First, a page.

Hong Kong’s leading English-language daily the South China Morning Post apologized yesterday after a photo caption misidentified China’s President Hu Jintao (胡錦濤) as a jailed human rights campaigner.
The front-page caption on its Tuesday edition — which accompanied a photo of Hu arriving at Andrews Air Force Base before his meeting with US President Barack Obama — put a Chinese name in brackets after “President Hu Jintao.”
However, instead of printing Hu’s Chinese name, the name of prominent activist Hu Jia (胡佳) appeared.
“The South China Morning Post sincerely apologises for the Chinese name translation error for President Hu Jintao in yesterday’s paper,” the newspaper wrote on its front page.
Copies of the Tuesday edition of the Post sold in Beijing had the Chinese characters for Hu Jia blacked out.
Hu Jia, 36, was a campaigner for human rights and AIDS victims in China before he was jailed in April 2008 for three-and-a-half years on a charge of inciting subversion, a vague charge that critics say is used to silence dissenters.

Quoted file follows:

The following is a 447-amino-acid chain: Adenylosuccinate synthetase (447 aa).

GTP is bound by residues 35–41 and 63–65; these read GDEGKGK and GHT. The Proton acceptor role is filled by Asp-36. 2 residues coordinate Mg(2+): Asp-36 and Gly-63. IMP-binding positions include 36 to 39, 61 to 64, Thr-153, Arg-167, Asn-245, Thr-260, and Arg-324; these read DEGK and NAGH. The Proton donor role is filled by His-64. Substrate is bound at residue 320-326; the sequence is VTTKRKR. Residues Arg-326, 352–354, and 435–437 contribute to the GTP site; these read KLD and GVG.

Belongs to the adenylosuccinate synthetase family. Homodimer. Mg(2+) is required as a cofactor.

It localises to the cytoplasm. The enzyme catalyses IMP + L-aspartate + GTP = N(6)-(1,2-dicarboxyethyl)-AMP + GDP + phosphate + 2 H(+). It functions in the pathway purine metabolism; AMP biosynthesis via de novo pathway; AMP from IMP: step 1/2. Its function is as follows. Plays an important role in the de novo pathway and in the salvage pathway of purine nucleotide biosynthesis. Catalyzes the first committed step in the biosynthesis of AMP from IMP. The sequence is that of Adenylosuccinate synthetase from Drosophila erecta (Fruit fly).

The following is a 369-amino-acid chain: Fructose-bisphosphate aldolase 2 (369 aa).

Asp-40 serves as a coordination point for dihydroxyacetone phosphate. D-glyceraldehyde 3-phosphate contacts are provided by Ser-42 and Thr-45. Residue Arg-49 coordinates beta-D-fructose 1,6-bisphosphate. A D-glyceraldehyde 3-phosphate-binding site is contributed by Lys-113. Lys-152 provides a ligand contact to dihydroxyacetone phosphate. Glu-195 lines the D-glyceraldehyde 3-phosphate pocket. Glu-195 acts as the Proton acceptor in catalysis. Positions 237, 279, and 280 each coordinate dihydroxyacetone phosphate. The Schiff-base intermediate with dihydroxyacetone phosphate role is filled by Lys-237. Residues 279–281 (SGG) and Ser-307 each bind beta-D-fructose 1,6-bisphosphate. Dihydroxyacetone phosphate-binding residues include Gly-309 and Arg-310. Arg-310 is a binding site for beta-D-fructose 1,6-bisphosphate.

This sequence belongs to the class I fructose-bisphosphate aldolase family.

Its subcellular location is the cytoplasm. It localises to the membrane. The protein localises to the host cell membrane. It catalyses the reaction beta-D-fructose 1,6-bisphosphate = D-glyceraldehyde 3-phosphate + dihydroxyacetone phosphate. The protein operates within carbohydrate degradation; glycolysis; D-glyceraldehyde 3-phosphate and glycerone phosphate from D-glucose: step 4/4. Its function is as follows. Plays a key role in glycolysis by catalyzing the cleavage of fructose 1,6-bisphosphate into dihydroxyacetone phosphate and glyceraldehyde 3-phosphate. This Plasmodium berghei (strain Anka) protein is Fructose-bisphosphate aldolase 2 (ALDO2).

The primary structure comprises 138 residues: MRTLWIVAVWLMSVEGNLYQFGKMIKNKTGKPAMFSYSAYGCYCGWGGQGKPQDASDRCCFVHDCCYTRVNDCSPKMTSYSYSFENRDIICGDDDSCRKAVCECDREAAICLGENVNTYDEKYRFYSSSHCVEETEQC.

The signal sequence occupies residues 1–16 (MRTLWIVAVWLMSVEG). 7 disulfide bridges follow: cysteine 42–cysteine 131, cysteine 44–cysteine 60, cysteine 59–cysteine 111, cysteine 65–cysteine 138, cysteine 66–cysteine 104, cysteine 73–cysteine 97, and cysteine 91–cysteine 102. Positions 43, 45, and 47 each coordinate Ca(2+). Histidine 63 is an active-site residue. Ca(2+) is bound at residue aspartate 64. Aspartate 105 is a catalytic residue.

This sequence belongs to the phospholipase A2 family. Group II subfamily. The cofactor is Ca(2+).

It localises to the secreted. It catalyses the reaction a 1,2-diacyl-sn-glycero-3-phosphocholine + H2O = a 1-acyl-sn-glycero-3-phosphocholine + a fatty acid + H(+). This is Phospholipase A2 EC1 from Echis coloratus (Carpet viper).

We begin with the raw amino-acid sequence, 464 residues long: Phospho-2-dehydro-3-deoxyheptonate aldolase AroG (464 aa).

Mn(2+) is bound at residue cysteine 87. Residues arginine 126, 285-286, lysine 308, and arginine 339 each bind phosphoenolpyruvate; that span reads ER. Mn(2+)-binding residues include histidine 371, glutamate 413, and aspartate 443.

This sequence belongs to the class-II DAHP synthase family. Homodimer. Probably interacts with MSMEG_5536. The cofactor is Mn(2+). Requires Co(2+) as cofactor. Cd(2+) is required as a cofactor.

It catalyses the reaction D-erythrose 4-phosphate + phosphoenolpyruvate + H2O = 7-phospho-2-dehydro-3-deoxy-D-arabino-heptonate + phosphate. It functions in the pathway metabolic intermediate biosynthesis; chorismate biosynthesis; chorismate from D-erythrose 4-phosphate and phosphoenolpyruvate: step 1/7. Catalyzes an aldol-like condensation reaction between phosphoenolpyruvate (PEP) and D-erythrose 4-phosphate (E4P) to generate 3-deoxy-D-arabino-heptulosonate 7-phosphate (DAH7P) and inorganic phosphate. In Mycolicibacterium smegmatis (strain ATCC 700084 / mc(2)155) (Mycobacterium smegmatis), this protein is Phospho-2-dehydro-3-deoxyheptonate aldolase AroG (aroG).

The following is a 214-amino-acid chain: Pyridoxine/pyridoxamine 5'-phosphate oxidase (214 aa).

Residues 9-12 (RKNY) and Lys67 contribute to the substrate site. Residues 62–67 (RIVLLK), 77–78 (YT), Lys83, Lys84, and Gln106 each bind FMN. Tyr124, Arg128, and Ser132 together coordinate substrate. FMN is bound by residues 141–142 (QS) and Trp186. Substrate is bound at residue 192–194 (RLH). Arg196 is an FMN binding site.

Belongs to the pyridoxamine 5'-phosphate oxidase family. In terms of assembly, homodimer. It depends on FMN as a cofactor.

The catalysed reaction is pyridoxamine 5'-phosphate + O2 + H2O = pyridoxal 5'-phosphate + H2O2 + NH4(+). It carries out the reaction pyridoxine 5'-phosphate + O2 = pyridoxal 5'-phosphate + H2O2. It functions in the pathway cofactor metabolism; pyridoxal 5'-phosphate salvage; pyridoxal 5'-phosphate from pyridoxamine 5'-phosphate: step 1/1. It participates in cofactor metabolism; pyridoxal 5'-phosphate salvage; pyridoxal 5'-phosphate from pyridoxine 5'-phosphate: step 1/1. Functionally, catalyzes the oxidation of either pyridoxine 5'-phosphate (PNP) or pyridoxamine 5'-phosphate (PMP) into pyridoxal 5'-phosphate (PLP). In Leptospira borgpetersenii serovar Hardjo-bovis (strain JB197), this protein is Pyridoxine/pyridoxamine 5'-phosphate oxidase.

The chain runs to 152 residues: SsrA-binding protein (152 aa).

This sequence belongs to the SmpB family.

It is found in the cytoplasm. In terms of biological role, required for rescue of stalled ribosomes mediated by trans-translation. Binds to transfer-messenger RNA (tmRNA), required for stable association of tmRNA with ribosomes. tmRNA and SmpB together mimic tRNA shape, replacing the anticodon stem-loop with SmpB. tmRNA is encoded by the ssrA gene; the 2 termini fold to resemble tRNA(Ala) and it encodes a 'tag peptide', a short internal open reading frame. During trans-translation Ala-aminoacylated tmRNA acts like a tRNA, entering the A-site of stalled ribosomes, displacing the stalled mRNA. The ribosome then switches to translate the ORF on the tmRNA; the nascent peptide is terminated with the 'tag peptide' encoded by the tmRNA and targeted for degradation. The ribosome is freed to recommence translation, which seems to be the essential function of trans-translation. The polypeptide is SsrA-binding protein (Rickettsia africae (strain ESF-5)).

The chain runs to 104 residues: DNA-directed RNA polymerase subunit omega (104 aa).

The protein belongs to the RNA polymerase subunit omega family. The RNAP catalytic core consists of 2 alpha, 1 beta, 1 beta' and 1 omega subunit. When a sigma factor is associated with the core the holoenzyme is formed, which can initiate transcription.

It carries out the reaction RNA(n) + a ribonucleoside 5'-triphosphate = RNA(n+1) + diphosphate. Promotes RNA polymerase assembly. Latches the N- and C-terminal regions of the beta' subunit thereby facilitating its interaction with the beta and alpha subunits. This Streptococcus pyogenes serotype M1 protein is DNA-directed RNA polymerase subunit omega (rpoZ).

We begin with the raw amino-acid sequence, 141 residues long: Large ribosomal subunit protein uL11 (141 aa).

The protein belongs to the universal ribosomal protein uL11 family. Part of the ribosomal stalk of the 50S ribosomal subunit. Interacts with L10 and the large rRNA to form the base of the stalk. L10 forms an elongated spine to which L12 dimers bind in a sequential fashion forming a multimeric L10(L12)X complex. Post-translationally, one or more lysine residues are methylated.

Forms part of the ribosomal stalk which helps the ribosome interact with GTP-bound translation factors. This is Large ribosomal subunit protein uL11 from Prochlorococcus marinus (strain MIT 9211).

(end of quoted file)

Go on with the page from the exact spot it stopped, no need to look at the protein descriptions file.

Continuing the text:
Before his imprisonment, Hu was also a key source of information for foreign media on human rights and environmental violations, government abuses, judicial injustices and mistreatment of dissidents.
On Monday, his wife, Zeng Jinyan (曾金燕), said that Chinese authorities had turned down the activist’s plea for medical parole. She said he was suffering from a serious liver disease that could lead to cancer.
The newspaper was not immediately available for comment.
While the mistake was embarrassing, it would have carried more serious consequences if it occurred in a state-owned mainland Chinese news outlet.
As part of its semi-autonomous status under Chinese rule, the former British colony enjoys Western-style civil liberties like freedom of press and has a thriving press independent of government control.
The Post is controlled by Malaysian tycoon Robert Kuok.
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